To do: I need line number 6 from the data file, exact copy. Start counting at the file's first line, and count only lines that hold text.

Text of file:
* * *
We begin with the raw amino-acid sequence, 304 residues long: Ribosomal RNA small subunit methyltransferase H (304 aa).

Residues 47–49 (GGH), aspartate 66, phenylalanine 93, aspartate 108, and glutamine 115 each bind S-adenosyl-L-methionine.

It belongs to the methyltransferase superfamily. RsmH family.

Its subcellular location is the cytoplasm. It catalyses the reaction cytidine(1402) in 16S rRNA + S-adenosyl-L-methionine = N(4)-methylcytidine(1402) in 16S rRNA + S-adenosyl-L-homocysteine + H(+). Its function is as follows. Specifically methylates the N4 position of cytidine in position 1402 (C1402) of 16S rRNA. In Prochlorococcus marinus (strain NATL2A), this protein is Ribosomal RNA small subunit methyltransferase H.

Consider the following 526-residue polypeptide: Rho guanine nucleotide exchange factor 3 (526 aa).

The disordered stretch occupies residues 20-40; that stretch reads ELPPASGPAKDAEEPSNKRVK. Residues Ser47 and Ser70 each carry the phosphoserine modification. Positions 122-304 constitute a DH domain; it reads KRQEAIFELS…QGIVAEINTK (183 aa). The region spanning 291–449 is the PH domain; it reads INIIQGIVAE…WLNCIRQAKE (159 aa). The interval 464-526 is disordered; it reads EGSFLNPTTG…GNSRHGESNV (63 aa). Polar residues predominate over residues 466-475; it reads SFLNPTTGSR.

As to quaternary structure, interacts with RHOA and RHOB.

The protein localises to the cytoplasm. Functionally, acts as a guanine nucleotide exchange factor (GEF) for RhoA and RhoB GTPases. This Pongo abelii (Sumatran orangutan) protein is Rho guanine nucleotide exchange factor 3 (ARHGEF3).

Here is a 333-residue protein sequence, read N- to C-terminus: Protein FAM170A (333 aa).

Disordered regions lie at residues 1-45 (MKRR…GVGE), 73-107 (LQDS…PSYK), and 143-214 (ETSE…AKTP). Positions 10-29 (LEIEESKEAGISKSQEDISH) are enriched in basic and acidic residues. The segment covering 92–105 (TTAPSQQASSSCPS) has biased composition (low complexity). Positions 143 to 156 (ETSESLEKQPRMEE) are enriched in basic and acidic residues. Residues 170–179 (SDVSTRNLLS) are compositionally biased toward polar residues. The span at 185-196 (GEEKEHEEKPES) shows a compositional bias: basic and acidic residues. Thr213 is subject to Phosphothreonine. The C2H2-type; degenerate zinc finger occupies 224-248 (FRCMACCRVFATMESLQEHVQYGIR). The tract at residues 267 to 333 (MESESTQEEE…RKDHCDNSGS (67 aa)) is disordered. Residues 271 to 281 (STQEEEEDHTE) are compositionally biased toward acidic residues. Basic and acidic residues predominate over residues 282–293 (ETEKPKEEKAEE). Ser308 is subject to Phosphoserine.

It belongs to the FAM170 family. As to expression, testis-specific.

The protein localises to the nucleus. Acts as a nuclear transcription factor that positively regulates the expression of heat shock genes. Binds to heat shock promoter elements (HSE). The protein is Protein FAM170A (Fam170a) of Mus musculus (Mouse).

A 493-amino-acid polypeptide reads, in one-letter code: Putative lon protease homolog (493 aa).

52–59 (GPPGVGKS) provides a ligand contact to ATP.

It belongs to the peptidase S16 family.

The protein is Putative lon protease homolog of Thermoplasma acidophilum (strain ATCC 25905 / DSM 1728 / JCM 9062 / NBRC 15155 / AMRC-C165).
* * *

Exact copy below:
The disordered stretch occupies residues 20-40; that stretch reads ELPPASGPAKDAEEPSNKRVK. Residues Ser47 and Ser70 each carry the phosphoserine modification. Positions 122-304 constitute a DH domain; it reads KRQEAIFELS…QGIVAEINTK (183 aa). The region spanning 291–449 is the PH domain; it reads INIIQGIVAE…WLNCIRQAKE (159 aa). The interval 464-526 is disordered; it reads EGSFLNPTTG…GNSRHGESNV (63 aa). Polar residues predominate over residues 466-475; it reads SFLNPTTGSR.